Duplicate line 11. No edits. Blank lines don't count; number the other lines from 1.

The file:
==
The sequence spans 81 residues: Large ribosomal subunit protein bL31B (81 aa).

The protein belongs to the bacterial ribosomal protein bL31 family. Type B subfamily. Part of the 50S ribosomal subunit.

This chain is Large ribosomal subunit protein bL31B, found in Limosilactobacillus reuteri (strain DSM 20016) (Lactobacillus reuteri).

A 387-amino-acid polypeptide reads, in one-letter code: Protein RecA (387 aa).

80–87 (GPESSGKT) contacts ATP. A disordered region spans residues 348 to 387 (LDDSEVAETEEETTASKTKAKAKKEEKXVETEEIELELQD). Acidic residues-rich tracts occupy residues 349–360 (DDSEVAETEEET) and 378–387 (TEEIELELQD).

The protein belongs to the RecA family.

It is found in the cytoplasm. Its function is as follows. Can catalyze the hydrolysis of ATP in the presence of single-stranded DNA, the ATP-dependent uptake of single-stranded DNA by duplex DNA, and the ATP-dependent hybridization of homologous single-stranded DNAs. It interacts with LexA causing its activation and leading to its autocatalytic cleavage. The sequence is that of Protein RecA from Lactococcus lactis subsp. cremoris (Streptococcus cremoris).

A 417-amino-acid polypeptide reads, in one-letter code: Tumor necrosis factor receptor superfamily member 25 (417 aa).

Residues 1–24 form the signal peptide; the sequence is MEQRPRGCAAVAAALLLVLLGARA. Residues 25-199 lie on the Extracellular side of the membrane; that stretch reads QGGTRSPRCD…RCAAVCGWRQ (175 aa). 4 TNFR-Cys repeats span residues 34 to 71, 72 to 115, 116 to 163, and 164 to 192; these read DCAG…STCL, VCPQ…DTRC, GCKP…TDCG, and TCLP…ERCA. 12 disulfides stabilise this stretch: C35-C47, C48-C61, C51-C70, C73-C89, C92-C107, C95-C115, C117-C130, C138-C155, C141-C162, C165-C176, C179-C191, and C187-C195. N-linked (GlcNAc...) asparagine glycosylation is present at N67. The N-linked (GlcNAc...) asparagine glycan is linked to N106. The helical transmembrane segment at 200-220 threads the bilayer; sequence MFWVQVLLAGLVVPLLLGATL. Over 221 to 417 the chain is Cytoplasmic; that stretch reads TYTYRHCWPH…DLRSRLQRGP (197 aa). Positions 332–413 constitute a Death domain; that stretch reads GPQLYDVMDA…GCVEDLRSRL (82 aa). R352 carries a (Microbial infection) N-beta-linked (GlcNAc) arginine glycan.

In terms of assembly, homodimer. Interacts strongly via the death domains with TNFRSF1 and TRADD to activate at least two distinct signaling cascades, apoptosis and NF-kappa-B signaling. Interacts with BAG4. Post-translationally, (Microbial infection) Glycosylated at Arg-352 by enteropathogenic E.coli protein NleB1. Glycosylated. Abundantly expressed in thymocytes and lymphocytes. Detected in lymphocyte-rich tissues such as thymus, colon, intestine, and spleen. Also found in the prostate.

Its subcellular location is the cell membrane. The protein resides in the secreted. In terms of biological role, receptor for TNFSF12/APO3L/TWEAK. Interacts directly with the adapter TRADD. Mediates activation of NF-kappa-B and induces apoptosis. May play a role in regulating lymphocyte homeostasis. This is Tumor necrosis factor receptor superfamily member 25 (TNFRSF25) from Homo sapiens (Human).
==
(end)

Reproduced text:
Its subcellular location is the cell membrane. The protein resides in the secreted. In terms of biological role, receptor for TNFSF12/APO3L/TWEAK. Interacts directly with the adapter TRADD. Mediates activation of NF-kappa-B and induces apoptosis. May play a role in regulating lymphocyte homeostasis. This is Tumor necrosis factor receptor superfamily member 25 (TNFRSF25) from Homo sapiens (Human).